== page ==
I smiled warmly in his direction. He must have noticed my cane and glasses, I heard a soft “oh” escape his lips. “Why do they call them Samaritans anyway? Just one of those vestigial words I guess.” I said as I handed him his wallet, trying to get over the ‘blind hump’. His hand let go of my arm and his fingers brushed mine as he took it, he still hadn’t said anything since the “oh” and I was getting angry.  “Well, my break is almost over…” I trailed off. He suddenly said “Oh right!” as if I had reminded him of something. “Here, for being a good Samaritan.” His hand gently took mine and placed the crisp bill in mine. “It’s a hundred dollars.” I felt my heart jump into my throat; it was more than half my weekly paycheck. “I can’t” I started, but his phone rang. It was a harsh chirping noise and I was glad when he silenced it. “Yeah?” he said into it. I wondered how to give it back to him politely, I couldn’t take this man’s money. 

Yet even as I thought it, I imagined his gleaming life in a highrise over the city. Maybe he lived in a studio apartment with a great wife, maybe it was full of art he could look at whenever he wanted. I thought of my own apartment, smelly, no doubt from mold stains on the walls or ceiling. I was too embarrassed to get my son to come and get rid of them, but with this money I could finally afford to hire someone… no, it was too much. There was no polite way to ask for less. “Here, I’m sorry sir, but I can’t take this much from you.” But he was gone.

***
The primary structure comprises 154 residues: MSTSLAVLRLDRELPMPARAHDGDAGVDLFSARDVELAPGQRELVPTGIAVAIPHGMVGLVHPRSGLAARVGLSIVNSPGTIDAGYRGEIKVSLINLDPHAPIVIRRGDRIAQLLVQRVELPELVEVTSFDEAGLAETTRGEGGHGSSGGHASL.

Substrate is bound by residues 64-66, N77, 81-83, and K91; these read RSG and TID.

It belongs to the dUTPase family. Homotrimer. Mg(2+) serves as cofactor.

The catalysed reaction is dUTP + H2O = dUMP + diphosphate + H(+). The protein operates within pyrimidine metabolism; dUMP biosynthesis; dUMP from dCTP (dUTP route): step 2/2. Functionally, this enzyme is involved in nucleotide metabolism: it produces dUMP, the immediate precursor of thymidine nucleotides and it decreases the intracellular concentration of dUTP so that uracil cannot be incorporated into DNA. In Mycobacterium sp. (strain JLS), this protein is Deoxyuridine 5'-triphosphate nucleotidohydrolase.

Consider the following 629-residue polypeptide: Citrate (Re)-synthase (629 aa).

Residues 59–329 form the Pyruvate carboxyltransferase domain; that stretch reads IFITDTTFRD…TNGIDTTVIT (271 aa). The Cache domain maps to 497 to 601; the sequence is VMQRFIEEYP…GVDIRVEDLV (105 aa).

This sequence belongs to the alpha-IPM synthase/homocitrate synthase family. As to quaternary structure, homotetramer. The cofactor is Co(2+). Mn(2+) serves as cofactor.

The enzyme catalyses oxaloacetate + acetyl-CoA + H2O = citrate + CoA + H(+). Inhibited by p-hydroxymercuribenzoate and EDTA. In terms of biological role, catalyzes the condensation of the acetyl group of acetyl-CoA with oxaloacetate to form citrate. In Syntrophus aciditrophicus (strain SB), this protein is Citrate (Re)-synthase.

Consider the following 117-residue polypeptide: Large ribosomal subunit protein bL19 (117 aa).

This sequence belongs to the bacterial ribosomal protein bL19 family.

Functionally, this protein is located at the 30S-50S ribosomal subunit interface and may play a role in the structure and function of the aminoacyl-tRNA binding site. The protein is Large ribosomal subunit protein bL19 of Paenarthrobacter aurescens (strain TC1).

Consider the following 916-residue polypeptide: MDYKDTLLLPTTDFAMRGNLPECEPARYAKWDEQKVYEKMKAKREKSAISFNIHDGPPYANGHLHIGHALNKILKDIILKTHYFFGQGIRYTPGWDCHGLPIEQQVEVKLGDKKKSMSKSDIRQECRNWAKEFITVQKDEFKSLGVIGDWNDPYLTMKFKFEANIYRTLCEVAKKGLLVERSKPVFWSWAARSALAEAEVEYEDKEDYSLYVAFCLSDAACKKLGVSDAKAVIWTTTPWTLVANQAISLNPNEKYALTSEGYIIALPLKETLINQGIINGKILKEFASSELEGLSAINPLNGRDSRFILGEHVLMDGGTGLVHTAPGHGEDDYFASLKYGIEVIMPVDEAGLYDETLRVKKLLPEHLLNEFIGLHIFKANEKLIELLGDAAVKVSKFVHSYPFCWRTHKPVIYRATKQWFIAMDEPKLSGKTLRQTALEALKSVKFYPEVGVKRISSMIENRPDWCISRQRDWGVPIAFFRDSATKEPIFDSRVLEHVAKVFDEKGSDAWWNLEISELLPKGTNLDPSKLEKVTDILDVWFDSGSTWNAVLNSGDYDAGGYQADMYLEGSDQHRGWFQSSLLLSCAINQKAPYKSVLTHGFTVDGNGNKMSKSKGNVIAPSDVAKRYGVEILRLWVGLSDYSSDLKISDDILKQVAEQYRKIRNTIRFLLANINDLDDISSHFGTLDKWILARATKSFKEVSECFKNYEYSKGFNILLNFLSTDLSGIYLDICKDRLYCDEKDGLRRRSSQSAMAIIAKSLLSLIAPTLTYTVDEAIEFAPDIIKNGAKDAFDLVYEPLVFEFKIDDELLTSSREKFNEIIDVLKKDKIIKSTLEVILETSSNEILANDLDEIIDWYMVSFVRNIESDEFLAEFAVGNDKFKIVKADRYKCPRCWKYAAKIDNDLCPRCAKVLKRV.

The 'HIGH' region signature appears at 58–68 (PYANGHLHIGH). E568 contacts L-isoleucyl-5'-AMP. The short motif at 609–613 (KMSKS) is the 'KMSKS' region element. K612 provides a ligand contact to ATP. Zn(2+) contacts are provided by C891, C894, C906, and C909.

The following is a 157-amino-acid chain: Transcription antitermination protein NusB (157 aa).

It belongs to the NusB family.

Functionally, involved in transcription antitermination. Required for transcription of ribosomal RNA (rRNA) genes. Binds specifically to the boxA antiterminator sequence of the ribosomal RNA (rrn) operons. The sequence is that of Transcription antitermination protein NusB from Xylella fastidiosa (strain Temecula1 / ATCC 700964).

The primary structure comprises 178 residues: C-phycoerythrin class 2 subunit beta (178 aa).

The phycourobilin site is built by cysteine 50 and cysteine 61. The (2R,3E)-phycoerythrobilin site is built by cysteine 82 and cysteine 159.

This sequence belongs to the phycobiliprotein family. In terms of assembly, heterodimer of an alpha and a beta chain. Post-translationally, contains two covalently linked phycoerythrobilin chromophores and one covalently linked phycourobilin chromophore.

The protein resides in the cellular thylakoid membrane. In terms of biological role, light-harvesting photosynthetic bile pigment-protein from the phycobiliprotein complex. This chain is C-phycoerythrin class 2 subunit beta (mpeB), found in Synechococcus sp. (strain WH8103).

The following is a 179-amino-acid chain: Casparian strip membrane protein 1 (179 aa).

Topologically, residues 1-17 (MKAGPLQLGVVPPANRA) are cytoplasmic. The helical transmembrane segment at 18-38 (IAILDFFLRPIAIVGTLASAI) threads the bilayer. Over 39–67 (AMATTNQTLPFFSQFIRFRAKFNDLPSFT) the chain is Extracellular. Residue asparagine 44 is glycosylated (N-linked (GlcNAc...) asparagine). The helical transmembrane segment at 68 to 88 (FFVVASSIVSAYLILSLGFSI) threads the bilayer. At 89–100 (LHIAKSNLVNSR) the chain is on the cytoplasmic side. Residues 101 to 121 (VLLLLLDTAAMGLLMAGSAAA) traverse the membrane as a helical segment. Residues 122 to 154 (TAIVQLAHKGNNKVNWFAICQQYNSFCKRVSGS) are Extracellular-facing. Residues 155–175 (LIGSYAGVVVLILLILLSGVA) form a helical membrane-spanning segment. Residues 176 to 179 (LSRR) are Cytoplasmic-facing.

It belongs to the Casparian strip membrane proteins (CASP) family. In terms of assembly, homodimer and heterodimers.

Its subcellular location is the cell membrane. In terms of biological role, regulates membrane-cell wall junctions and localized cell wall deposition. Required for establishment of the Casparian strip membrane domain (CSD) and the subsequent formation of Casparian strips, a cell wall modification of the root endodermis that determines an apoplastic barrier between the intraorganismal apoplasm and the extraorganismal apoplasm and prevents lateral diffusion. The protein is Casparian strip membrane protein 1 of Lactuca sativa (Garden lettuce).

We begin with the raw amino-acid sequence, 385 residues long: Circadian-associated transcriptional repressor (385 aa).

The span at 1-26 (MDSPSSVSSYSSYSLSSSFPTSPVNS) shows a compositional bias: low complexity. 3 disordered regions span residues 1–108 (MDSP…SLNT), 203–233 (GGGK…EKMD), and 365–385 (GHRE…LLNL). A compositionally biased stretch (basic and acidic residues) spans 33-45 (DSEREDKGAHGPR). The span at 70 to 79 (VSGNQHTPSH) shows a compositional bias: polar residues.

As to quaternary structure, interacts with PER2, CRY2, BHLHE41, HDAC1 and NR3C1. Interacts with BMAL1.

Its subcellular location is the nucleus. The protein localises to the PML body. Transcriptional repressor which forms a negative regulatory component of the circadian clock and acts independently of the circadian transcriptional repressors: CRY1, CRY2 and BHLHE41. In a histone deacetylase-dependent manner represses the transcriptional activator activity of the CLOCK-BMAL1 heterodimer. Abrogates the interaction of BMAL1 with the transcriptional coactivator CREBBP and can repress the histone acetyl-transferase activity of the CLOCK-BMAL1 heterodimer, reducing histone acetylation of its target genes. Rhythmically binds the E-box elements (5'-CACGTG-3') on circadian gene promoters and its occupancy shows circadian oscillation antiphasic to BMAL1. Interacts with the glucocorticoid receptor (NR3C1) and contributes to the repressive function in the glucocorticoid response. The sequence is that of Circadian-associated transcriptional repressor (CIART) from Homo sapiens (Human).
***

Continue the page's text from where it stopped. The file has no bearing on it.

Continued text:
I heard his voice trail away and I followed it. “Yeah, I’m right there.” I scuffed after him, feeling a strange pain in my knees, like I feel right before it rains. “The cigar, yeah.” He said into his phone, his voice like a polished stone. “Sir, I’m sorry but-“I called but he didn’t hear, he was walking faster now, and I struggled to keep up with him. His voice suddenly got cut away, like he went inside a building, I heard it echo from an alley to my right. “Yep, right here.” He said, and there was a woosh as he put away his phone. I heard a sickening thud that reminded me of my father’s butcher shop when I was a boy. It repeated, again and again, I didn’t hear anything else. “Sir?” I said hesitantly, and walked into the opening. “Holy crap!” said a gruff voice and it was cut off, as if a hand went over his mouth. “Hello?” I probed. Silence, I felt people walking around me and I felt the urge to curl into a ball. I suddenly felt like I was going to be struck, and I fought the urge to flinch. I scuffed my shoes and took two big steps forward, and heard the echo. It sounded like two people were in the alley with me. I tasted metal in the air. “Is someone bleeding?” I asked the silence. I heard a rustling, and a small thunk, like the sound the wallet had made. Then I heard rubber smacking the ground quickly as someone ran towards me, and it felt like a freight train had knocked me over. The hand that punched me was wearing a ring, and if I could see I would have seen stars. I hit the ground hard, my hip screaming in pain. I felt cold wetness on my cheek as I lay on the ground, and I dropped the money in my hand.